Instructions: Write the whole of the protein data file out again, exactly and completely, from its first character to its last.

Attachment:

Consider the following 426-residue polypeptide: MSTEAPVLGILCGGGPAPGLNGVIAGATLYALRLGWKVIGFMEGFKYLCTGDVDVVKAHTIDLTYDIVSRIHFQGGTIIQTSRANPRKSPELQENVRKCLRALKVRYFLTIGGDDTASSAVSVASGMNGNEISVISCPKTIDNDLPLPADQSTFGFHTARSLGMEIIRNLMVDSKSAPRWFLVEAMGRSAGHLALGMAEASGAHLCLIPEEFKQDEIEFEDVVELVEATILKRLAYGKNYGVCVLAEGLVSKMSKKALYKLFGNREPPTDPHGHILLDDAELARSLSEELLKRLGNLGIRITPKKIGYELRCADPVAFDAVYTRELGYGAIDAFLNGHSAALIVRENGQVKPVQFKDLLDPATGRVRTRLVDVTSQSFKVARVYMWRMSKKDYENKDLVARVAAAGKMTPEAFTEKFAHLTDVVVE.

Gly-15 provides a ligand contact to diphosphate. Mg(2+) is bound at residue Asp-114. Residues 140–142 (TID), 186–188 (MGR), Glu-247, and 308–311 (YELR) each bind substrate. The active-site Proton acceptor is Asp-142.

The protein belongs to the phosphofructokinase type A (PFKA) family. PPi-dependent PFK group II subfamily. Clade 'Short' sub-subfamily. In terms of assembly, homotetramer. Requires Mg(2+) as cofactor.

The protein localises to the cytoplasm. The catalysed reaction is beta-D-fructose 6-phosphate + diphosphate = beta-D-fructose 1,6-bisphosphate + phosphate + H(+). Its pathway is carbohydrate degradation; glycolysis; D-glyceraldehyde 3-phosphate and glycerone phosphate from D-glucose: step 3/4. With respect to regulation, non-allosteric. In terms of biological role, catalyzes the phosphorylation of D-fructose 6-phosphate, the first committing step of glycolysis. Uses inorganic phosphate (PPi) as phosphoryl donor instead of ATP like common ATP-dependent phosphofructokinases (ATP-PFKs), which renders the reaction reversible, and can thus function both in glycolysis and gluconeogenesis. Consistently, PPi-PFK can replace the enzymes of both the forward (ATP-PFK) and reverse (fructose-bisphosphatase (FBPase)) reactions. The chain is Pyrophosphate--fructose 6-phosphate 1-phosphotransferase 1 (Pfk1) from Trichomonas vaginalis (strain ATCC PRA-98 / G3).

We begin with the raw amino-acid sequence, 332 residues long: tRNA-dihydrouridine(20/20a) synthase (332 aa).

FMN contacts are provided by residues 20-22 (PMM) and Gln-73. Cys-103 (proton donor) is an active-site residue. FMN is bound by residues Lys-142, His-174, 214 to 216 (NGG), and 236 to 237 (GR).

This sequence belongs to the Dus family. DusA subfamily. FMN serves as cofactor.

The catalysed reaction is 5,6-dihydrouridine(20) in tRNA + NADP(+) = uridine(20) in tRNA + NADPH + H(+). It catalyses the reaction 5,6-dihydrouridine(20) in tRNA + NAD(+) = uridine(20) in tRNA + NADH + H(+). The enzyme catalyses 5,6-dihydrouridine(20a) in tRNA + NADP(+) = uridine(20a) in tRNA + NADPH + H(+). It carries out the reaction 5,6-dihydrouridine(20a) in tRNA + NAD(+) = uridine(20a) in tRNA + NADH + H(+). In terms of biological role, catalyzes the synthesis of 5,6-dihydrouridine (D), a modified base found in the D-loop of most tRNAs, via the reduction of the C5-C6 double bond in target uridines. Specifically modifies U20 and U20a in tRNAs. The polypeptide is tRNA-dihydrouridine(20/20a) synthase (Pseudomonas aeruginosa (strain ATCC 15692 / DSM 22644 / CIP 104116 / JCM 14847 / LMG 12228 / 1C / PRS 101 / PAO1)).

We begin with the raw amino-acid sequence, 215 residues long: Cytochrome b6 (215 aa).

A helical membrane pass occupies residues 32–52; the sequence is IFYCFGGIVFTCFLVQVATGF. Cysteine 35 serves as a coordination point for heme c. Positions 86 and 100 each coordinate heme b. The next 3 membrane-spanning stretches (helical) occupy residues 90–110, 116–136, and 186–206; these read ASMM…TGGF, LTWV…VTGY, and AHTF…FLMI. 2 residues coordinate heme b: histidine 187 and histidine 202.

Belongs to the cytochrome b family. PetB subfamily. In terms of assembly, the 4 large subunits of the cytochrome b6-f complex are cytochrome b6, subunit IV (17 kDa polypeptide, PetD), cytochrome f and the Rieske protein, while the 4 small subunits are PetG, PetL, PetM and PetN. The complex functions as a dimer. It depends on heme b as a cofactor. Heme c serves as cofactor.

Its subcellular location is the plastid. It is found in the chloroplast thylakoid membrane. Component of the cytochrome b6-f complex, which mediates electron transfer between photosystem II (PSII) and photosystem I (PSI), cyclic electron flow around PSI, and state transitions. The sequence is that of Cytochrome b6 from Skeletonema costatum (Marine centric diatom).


Consider the following 426-residue polypeptide: MSTEAPVLGILCGGGPAPGLNGVIAGATLYALRLGWKVIGFMEGFKYLCTGDVDVVKAHTIDLTYDIVSRIHFQGGTIIQTSRANPRKSPELQENVRKCLRALKVRYFLTIGGDDTASSAVSVASGMNGNEISVISCPKTIDNDLPLPADQSTFGFHTARSLGMEIIRNLMVDSKSAPRWFLVEAMGRSAGHLALGMAEASGAHLCLIPEEFKQDEIEFEDVVELVEATILKRLAYGKNYGVCVLAEGLVSKMSKKALYKLFGNREPPTDPHGHILLDDAELARSLSEELLKRLGNLGIRITPKKIGYELRCADPVAFDAVYTRELGYGAIDAFLNGHSAALIVRENGQVKPVQFKDLLDPATGRVRTRLVDVTSQSFKVARVYMWRMSKKDYENKDLVARVAAAGKMTPEAFTEKFAHLTDVVVE.

Gly-15 provides a ligand contact to diphosphate. Mg(2+) is bound at residue Asp-114. Residues 140–142 (TID), 186–188 (MGR), Glu-247, and 308–311 (YELR) each bind substrate. The active-site Proton acceptor is Asp-142.

The protein belongs to the phosphofructokinase type A (PFKA) family. PPi-dependent PFK group II subfamily. Clade 'Short' sub-subfamily. In terms of assembly, homotetramer. Requires Mg(2+) as cofactor.

The protein localises to the cytoplasm. The catalysed reaction is beta-D-fructose 6-phosphate + diphosphate = beta-D-fructose 1,6-bisphosphate + phosphate + H(+). Its pathway is carbohydrate degradation; glycolysis; D-glyceraldehyde 3-phosphate and glycerone phosphate from D-glucose: step 3/4. With respect to regulation, non-allosteric. In terms of biological role, catalyzes the phosphorylation of D-fructose 6-phosphate, the first committing step of glycolysis. Uses inorganic phosphate (PPi) as phosphoryl donor instead of ATP like common ATP-dependent phosphofructokinases (ATP-PFKs), which renders the reaction reversible, and can thus function both in glycolysis and gluconeogenesis. Consistently, PPi-PFK can replace the enzymes of both the forward (ATP-PFK) and reverse (fructose-bisphosphatase (FBPase)) reactions. The chain is Pyrophosphate--fructose 6-phosphate 1-phosphotransferase 1 (Pfk1) from Trichomonas vaginalis (strain ATCC PRA-98 / G3).

We begin with the raw amino-acid sequence, 332 residues long: tRNA-dihydrouridine(20/20a) synthase (332 aa).

FMN contacts are provided by residues 20-22 (PMM) and Gln-73. Cys-103 (proton donor) is an active-site residue. FMN is bound by residues Lys-142, His-174, 214 to 216 (NGG), and 236 to 237 (GR).

This sequence belongs to the Dus family. DusA subfamily. FMN serves as cofactor.

The catalysed reaction is 5,6-dihydrouridine(20) in tRNA + NADP(+) = uridine(20) in tRNA + NADPH + H(+). It catalyses the reaction 5,6-dihydrouridine(20) in tRNA + NAD(+) = uridine(20) in tRNA + NADH + H(+). The enzyme catalyses 5,6-dihydrouridine(20a) in tRNA + NADP(+) = uridine(20a) in tRNA + NADPH + H(+). It carries out the reaction 5,6-dihydrouridine(20a) in tRNA + NAD(+) = uridine(20a) in tRNA + NADH + H(+). In terms of biological role, catalyzes the synthesis of 5,6-dihydrouridine (D), a modified base found in the D-loop of most tRNAs, via the reduction of the C5-C6 double bond in target uridines. Specifically modifies U20 and U20a in tRNAs. The polypeptide is tRNA-dihydrouridine(20/20a) synthase (Pseudomonas aeruginosa (strain ATCC 15692 / DSM 22644 / CIP 104116 / JCM 14847 / LMG 12228 / 1C / PRS 101 / PAO1)).

We begin with the raw amino-acid sequence, 215 residues long: Cytochrome b6 (215 aa).

A helical membrane pass occupies residues 32–52; the sequence is IFYCFGGIVFTCFLVQVATGF. Cysteine 35 serves as a coordination point for heme c. Positions 86 and 100 each coordinate heme b. The next 3 membrane-spanning stretches (helical) occupy residues 90–110, 116–136, and 186–206; these read ASMM…TGGF, LTWV…VTGY, and AHTF…FLMI. 2 residues coordinate heme b: histidine 187 and histidine 202.

Belongs to the cytochrome b family. PetB subfamily. In terms of assembly, the 4 large subunits of the cytochrome b6-f complex are cytochrome b6, subunit IV (17 kDa polypeptide, PetD), cytochrome f and the Rieske protein, while the 4 small subunits are PetG, PetL, PetM and PetN. The complex functions as a dimer. It depends on heme b as a cofactor. Heme c serves as cofactor.

Its subcellular location is the plastid. It is found in the chloroplast thylakoid membrane. Component of the cytochrome b6-f complex, which mediates electron transfer between photosystem II (PSII) and photosystem I (PSI), cyclic electron flow around PSI, and state transitions. The sequence is that of Cytochrome b6 from Skeletonema costatum (Marine centric diatom).